29 May 2013

thing-a-week 20, 21, 22: macrame, sketches, Liana's birthday card + bonus origami vandalism

Week 20 saw me really busy, packing and moving out of my apartment. I had to stow my craft supplies for a while, but I managed to hang on to this bit of blue cloth, which I used to make another macrame bracelet.

It looks like any other rag, but it happens to be symbolic to me. The original length of cloth was used to tie up the new mattress I got from an outlet store, just a few weeks after I first moved into the apartment and maybe a month or so into my relationship with Cris. I remember feeling pretty grateful that day, that I could afford a little lifestyle upgrade and that I had someone like Cris to help me, even if he didn't have to. Physically and symbolically, the mattress was a nice step up from the old, sunken one I'd borrowed from my grandmother when I'd first moved into an apartment, now five years ago.

I also used a bit of the cloth in designing the cover of a journal that I completed in the apartment. Consider the fact that I hung on to the cloth for so long as proof of how big a hoarder I am sentimental I can be. (I still have a little more!)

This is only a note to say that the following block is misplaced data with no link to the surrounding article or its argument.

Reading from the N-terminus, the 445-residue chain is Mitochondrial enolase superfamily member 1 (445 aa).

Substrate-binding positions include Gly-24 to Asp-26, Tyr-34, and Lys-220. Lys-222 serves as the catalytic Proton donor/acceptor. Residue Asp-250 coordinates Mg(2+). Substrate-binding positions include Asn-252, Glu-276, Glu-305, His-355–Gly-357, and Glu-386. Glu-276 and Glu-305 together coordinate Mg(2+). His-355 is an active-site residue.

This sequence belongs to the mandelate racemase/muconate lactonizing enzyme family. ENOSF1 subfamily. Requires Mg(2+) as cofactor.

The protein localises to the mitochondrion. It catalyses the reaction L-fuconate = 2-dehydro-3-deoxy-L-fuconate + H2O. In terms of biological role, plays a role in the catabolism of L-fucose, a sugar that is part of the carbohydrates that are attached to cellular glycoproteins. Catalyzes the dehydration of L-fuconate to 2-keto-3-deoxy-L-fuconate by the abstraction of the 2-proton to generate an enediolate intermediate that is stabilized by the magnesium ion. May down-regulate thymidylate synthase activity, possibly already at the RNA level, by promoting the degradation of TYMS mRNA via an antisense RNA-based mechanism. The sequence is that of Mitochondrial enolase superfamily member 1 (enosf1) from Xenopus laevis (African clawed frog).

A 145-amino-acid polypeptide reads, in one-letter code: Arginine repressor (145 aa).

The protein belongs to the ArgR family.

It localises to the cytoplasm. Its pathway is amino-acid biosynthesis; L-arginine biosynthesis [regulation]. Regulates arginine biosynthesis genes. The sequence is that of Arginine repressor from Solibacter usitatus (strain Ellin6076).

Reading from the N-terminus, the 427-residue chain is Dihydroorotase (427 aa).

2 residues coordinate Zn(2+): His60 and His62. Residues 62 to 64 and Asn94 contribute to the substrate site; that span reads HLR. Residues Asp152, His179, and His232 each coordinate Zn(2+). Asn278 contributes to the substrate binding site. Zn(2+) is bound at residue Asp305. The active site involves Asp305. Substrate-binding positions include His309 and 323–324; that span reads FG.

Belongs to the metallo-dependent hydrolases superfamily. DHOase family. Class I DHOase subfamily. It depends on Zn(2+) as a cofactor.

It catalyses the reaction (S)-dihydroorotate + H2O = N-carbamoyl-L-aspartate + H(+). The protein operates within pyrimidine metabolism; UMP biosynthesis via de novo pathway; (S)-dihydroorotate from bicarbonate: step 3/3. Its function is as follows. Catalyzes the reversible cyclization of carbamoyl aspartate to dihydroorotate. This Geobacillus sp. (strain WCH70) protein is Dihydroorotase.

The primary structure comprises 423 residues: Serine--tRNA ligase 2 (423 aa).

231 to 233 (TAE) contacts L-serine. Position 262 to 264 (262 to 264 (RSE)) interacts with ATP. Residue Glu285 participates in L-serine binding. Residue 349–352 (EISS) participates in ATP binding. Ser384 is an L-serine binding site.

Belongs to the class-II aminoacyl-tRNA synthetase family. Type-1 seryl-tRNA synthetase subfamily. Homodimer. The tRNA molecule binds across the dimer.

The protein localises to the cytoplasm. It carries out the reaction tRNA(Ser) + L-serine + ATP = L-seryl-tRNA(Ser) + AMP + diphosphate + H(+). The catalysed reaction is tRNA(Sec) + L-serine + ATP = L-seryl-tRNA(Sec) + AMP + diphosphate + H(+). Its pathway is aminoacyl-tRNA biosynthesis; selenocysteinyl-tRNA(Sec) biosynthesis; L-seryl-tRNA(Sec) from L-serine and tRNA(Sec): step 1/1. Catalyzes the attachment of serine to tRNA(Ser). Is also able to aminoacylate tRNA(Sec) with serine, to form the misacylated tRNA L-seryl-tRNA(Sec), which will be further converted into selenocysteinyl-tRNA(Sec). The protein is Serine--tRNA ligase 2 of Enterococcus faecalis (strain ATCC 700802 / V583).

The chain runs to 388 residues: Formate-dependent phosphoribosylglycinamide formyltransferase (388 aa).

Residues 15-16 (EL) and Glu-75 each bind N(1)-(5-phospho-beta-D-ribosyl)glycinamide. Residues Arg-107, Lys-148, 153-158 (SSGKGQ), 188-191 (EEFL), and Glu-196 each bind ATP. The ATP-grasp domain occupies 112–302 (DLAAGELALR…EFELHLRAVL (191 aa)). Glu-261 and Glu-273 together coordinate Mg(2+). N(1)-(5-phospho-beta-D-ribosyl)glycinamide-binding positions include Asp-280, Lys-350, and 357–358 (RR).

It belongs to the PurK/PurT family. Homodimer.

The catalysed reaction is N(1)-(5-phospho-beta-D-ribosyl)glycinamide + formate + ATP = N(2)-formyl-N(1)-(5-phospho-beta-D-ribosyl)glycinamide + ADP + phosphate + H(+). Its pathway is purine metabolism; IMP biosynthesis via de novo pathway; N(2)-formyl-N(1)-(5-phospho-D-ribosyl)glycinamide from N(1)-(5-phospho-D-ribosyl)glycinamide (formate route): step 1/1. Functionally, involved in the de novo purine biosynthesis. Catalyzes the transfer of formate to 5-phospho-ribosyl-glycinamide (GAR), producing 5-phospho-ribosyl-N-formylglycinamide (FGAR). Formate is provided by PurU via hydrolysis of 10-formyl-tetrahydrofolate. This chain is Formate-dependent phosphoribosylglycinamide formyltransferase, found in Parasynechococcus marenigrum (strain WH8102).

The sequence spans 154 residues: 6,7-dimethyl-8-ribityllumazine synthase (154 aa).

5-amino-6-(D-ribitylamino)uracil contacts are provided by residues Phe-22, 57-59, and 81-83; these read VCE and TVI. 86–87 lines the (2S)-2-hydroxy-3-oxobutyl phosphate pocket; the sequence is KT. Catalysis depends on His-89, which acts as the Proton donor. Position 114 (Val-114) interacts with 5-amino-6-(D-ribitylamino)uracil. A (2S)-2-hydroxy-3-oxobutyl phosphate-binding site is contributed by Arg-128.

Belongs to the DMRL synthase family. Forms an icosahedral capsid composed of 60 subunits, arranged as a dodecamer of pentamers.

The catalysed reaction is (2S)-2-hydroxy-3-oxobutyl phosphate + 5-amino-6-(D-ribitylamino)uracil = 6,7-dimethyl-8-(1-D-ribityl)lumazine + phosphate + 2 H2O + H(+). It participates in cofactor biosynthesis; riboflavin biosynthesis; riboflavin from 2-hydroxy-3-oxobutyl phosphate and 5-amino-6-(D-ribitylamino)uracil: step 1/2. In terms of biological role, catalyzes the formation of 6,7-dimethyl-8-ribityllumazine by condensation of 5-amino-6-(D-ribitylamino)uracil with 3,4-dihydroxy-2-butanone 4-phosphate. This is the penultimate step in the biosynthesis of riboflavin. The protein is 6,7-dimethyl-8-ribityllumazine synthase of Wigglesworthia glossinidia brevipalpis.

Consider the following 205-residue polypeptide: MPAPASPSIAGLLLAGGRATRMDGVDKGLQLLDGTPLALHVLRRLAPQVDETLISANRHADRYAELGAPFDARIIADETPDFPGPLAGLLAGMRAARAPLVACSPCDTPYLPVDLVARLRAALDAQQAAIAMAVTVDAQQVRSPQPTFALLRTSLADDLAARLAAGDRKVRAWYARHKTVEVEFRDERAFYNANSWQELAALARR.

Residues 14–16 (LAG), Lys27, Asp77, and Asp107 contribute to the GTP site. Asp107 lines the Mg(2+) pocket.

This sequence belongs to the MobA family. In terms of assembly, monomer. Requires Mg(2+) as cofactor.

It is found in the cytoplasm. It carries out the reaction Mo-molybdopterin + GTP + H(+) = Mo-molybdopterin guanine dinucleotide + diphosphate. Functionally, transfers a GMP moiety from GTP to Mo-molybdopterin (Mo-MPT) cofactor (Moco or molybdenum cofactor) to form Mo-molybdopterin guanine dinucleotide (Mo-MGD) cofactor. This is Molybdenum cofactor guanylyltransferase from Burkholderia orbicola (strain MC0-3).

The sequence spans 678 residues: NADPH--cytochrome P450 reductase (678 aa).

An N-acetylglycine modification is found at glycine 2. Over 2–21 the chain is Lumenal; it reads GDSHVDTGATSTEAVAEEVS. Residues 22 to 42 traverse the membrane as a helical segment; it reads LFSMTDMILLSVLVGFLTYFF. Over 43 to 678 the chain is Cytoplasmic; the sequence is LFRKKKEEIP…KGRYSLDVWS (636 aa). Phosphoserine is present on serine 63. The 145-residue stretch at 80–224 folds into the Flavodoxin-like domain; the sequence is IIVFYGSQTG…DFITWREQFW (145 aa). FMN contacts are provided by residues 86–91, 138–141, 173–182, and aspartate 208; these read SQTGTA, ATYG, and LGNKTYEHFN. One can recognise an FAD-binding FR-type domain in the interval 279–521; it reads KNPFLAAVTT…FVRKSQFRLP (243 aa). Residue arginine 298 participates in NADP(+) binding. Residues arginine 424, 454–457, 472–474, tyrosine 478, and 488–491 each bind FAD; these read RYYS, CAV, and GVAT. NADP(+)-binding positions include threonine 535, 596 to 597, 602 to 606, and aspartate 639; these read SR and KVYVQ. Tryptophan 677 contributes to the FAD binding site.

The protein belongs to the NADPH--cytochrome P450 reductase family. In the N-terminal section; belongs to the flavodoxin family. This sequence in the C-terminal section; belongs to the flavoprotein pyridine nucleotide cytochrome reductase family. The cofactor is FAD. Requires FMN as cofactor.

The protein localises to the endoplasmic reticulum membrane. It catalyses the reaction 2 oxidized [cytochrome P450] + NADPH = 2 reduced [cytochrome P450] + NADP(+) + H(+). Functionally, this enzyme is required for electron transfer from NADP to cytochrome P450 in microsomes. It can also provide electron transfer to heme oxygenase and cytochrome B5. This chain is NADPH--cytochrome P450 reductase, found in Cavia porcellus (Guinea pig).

Week 21 was difficult; the apartment I'm moving into next isn't actually finished yet, so I'm staying with friends for now. I made these sketches of kirigami models to illustrate verses from "The Black Riders and Other Lines," by Stephen Crane. But, the longer commute to and from my friends' place means less time to draft, cut, and fold models these days, so the sketches had to do for last week. I also couldn't find my craft knife; I should have set it aside during the move.

Today is my officemate Liana's birthday, so I made her this card. Liana loves dogs, and her family lost their beloved yellow labrador, Charlie, sometime ago. It looks like a lhasa apso puppy will be joining them this year, though.

To make up for the weeks I posted sketches, I learned a new modular origami unit that uses business cards instead of square papers.